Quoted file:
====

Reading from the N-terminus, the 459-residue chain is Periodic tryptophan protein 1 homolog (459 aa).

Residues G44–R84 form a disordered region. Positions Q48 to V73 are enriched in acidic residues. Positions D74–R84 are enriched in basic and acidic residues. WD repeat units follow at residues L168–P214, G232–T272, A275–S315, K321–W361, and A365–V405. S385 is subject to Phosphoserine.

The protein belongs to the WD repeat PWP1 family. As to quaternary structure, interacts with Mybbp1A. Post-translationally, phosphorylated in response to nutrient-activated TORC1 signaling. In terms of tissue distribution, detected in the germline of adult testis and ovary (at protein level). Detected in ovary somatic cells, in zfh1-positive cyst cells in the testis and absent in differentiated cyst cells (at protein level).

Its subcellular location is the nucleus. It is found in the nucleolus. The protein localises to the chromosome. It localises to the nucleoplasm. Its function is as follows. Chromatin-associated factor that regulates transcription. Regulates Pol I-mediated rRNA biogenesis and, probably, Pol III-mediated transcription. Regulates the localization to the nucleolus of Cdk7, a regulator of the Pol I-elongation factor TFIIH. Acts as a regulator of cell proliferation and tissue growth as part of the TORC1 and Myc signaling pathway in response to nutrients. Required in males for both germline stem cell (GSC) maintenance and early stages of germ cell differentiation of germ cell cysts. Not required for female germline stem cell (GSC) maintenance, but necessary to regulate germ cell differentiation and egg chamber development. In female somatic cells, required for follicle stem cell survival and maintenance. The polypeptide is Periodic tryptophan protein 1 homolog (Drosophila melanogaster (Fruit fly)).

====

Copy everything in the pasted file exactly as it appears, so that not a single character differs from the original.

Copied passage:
Reading from the N-terminus, the 459-residue chain is Periodic tryptophan protein 1 homolog (459 aa).

Residues G44–R84 form a disordered region. Positions Q48 to V73 are enriched in acidic residues. Positions D74–R84 are enriched in basic and acidic residues. WD repeat units follow at residues L168–P214, G232–T272, A275–S315, K321–W361, and A365–V405. S385 is subject to Phosphoserine.

The protein belongs to the WD repeat PWP1 family. As to quaternary structure, interacts with Mybbp1A. Post-translationally, phosphorylated in response to nutrient-activated TORC1 signaling. In terms of tissue distribution, detected in the germline of adult testis and ovary (at protein level). Detected in ovary somatic cells, in zfh1-positive cyst cells in the testis and absent in differentiated cyst cells (at protein level).

Its subcellular location is the nucleus. It is found in the nucleolus. The protein localises to the chromosome. It localises to the nucleoplasm. Its function is as follows. Chromatin-associated factor that regulates transcription. Regulates Pol I-mediated rRNA biogenesis and, probably, Pol III-mediated transcription. Regulates the localization to the nucleolus of Cdk7, a regulator of the Pol I-elongation factor TFIIH. Acts as a regulator of cell proliferation and tissue growth as part of the TORC1 and Myc signaling pathway in response to nutrients. Required in males for both germline stem cell (GSC) maintenance and early stages of germ cell differentiation of germ cell cysts. Not required for female germline stem cell (GSC) maintenance, but necessary to regulate germ cell differentiation and egg chamber development. In female somatic cells, required for follicle stem cell survival and maintenance. The polypeptide is Periodic tryptophan protein 1 homolog (Drosophila melanogaster (Fruit fly)).